By Frank Sabatini Jr.
When I lived in Buffalo, New York and frequented Toronto, poutine was the go-to dish for soaking up alcohol after nights of spirited bar hopping. Available only in Canada at the time, it was usually slung from casual diners and walk-up windows.
By all accounts, these sobering piles of French fries blitzed in cheese curds and brown gravy date to the late 1950s in rural Quebec, where French-Canadians gave the concoction its provincial name, a slang word for “mushy mess.”
Poutine has since leapt beyond the confines of greasy-spoon eateries and into mainstream restaurants, spreading throughout the U.S. with versions that don’t always pass muster with flag-waving Canadians.
Although at Mess Royale, which opened in Hillcrest last month, Montreal transplant Hugo Tassone gives us a taste of the real deal by adhering to the exact standards for making it.
He’s also incorporated into the menu sandwiches using hand-stretched bagels shipped in from Montreal’s eminent St-Viateur Bagel shop. And for those who think that Chicago is the only North American city that puts a signature stamp on hot dogs, Tassone exposes us to the wildly delicious “toasty dogs” served on grilled, buttered rollseHe that became concession-stand trademarks at the Montreal Forum during hockey games.
For the poutine, Mess Royale uses hand-cut fries that are double-fried. The gravy comprises a secret blend of spices and meat stocks. It’s thin and somewhat salty – not much different from American brown gravy except for its subtle, caramelized flavor detected by the keenest of palates.
Cheese curds are the critical ingredient, providing the soft, buttery joy spots strewn throughout the dish. Tassone searched high and low for them in the U.S. before finding a Wisconsin dairy farm that produces the curds with the exact same flavor and texture as those used in Quebec.
“It’s a young cheese that has to feel a little squeaky between your teeth,” he says, adding that he goes through nearly 200 pounds of the curds every week.
Both the gravy and cheese are present in all of Mess Royale’s poutines, which extend to about a dozen other versions beyond the “original.”
The “Tony,” for example, kept us equally engaged. It’s crowned with sweet Italian sausage and zingy banana peppers, which so many San Diego kitchens sadly overlook in lieu of jalapenos. They’re simply not the same thing.
If you prefer carne asada, pastrami or chicken and mushrooms in the mix, the menu obliges with several other modern varieties, including the “morning recovery” featuring bacon, sausage and a fried egg.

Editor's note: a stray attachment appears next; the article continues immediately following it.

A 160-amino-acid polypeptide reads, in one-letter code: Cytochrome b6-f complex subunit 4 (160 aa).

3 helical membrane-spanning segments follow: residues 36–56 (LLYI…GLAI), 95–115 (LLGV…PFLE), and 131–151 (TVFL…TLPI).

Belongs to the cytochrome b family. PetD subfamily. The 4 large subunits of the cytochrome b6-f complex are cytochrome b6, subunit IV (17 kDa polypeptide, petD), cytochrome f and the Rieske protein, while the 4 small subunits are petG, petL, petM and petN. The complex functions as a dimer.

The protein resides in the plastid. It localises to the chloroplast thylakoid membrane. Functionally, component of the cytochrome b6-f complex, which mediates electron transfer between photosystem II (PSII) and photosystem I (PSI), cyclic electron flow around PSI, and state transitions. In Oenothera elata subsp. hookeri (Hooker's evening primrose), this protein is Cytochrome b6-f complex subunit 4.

As one of the few people in the world who isn’t nuts about bagels, the sesame-studded ones used here were a revelation because they’re sweeter and airier than most. Arriving twice a week in refrigerated containers, the Montreal bakery dips them in honey water before cooking them in a wood-fired oven.
We chose a bagel sandwich containing gently smoked Norwegian salmon, garnished generously with cream cheese, capers, red onions and tomatoes – a winner all the way around. Other sandwich choices include avocado with cream cheese and veggies; pastrami and Swiss; and roasted turkey with bacon, Jack cheese and chipotle mayo.
The “toasty dogs” are a must, and they’re free on Tuesdays with the purchase of any poutine. Tucked into an unconventional roll that’s buttered and grilled on the outside, the dog is buried under a juicy mantle of marinated coleslaw, sweet relish, onions and mustard. Had we not been floating in poutine-bagel heaven, we could have eaten a dozen of them.
Raves have been given to Mess Royale’s grilled cheese sandwiches on country-style bread, which we didn’t get around to trying. But we managed to squeeze in the “candied bacon bites” featuring thick squares of skewered bacon glistening in beer-maple glaze. Just when you thought trendy bacon recipes have reached their end, these little dandies come to the rescue.
Mess Royale greets with a bright, casual atmosphere featuring a giant rendition of the California flag altered by a bowl of poutine sitting beneath the bear’s muzzle, and with the words: “Poutine Republic” written below. Indeed, Tassone’s wish of “bringing something unique to San Diego” means we could now add “Canadian” into our ethnic dining options.
—Frank Sabatini Jr. can be reached at firstname.lastname@example.org.